Saudi Arabia’s SABIC reports 9.4% drop in Q3 profit
Saudi Arabia’s petrochemicals giant, Saudi Basic Industries Corp. (SABIC), has reported a 9.4-percent profit loss in the third quarter of this year as a result of a decline in the price of its products.
In a statement released on Sunday, SABIC, which is the Middle East’s largest listed company, posted a net profit of 5.6 billion riyals (USD 1.49 billion) in the July to September period this year compared with 6.18 billion riyals in the corresponding period last year.
The company, however, did not provide any explanation for the price drop, AFP reported.
According to the statement, SABIC’s net profit in the first nine months of the year also dropped 17.7 percent.
The company’s net income in the first three quarters of 2015 stood at 15.7 billion riyals compared to 19.1 billion riyals in the same period in 2014.
The company’s acting chief executive, Yousef Abdullah al-Benyan, said SABIC, which is 70-percent state-owned took steps to cut costs by an average of 22 percent during the first three quarters of this year, Reuters reported.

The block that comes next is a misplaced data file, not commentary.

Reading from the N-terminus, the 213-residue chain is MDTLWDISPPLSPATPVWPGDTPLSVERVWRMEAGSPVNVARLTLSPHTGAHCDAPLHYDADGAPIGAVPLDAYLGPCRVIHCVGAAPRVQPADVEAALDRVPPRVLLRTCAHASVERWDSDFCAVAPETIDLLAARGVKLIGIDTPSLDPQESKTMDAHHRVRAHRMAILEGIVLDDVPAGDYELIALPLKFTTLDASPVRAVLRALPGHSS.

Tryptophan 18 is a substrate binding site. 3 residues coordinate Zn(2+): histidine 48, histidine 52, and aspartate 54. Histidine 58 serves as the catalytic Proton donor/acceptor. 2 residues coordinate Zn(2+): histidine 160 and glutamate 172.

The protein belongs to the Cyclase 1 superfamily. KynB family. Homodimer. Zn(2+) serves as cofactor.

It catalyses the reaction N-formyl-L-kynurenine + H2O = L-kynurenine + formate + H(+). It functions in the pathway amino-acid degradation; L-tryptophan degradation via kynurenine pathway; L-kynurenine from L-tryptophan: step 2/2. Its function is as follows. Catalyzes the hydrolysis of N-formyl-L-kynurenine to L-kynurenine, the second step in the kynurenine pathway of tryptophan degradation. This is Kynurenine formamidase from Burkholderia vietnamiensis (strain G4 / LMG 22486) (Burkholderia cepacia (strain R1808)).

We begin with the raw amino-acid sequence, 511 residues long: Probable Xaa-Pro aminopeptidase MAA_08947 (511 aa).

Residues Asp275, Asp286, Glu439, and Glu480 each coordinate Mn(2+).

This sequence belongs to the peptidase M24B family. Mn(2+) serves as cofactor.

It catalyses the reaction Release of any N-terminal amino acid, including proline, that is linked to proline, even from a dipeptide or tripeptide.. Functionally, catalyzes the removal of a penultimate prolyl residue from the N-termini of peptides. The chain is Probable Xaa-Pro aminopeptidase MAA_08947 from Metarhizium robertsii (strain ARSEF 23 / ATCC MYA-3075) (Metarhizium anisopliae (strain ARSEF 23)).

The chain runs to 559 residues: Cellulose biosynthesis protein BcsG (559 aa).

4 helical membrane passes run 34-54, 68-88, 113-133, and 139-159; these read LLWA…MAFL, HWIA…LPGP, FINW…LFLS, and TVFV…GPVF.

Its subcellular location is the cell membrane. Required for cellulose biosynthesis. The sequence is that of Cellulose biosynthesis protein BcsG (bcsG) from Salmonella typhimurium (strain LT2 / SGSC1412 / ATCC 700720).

Benyan added that cost reduction helped mitigate the impact of a 22-percent fall in the company’s third-quarter sales to 37.3 billion riyals from 48.7 billion riyals a year earlier, but did not explain on how SABIC reduced costs.
The company mostly produces various kinds of plastics, fertilizers and metals, which are used in construction, agriculture, industry and the manufacturing of consumer goods.
SABIC is mulling petrochemical joint ventures in China and the United States and could make announcements in this regard in the first quarter of 2016, Benyan told Reuters.
“We continuously assess our business and organizational structure,” said Benyan, adding, “Our goal is to really grow while at the same time we want to be efficient. This has led to some restructuring, some realignment of our business units.”
Meanwhile, Saudi petrochemical stocks have fallen in value on fears that the government may reduce gas subsidies to help ease pressures on state finances as the country is facing a record budget deficit following the oil price drop.
At present, Saudi Arabia’s petrochemical companies benefit from subsidized gas feedstock prices, which give them an advantage over rival manufacturers from non-oil producing countries.